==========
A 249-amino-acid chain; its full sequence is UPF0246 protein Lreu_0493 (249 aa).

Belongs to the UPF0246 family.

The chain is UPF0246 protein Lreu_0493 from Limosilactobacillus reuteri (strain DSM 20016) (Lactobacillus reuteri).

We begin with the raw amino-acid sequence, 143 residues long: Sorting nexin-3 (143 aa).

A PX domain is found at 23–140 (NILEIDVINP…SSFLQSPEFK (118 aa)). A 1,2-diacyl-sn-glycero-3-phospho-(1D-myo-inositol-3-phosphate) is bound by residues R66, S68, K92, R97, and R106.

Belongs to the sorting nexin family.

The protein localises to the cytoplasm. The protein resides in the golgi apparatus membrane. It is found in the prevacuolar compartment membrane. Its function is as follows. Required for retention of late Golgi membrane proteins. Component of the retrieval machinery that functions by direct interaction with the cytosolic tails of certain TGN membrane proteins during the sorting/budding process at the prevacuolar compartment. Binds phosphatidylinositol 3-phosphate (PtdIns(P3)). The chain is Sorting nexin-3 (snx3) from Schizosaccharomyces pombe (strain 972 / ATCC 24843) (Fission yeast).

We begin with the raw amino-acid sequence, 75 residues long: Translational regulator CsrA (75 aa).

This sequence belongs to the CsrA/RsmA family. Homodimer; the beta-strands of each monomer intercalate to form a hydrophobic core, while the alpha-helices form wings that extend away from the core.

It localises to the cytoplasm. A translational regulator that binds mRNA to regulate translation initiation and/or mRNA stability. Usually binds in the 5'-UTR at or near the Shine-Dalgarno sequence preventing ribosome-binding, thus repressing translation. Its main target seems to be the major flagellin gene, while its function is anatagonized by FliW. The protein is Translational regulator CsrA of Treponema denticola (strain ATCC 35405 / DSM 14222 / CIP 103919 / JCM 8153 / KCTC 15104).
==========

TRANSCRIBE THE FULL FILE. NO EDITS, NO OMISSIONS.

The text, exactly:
A 249-amino-acid chain; its full sequence is UPF0246 protein Lreu_0493 (249 aa).

Belongs to the UPF0246 family.

The chain is UPF0246 protein Lreu_0493 from Limosilactobacillus reuteri (strain DSM 20016) (Lactobacillus reuteri).

We begin with the raw amino-acid sequence, 143 residues long: Sorting nexin-3 (143 aa).

A PX domain is found at 23–140 (NILEIDVINP…SSFLQSPEFK (118 aa)). A 1,2-diacyl-sn-glycero-3-phospho-(1D-myo-inositol-3-phosphate) is bound by residues R66, S68, K92, R97, and R106.

Belongs to the sorting nexin family.

The protein localises to the cytoplasm. The protein resides in the golgi apparatus membrane. It is found in the prevacuolar compartment membrane. Its function is as follows. Required for retention of late Golgi membrane proteins. Component of the retrieval machinery that functions by direct interaction with the cytosolic tails of certain TGN membrane proteins during the sorting/budding process at the prevacuolar compartment. Binds phosphatidylinositol 3-phosphate (PtdIns(P3)). The chain is Sorting nexin-3 (snx3) from Schizosaccharomyces pombe (strain 972 / ATCC 24843) (Fission yeast).

We begin with the raw amino-acid sequence, 75 residues long: Translational regulator CsrA (75 aa).

This sequence belongs to the CsrA/RsmA family. Homodimer; the beta-strands of each monomer intercalate to form a hydrophobic core, while the alpha-helices form wings that extend away from the core.

It localises to the cytoplasm. A translational regulator that binds mRNA to regulate translation initiation and/or mRNA stability. Usually binds in the 5'-UTR at or near the Shine-Dalgarno sequence preventing ribosome-binding, thus repressing translation. Its main target seems to be the major flagellin gene, while its function is anatagonized by FliW. The protein is Translational regulator CsrA of Treponema denticola (strain ATCC 35405 / DSM 14222 / CIP 103919 / JCM 8153 / KCTC 15104).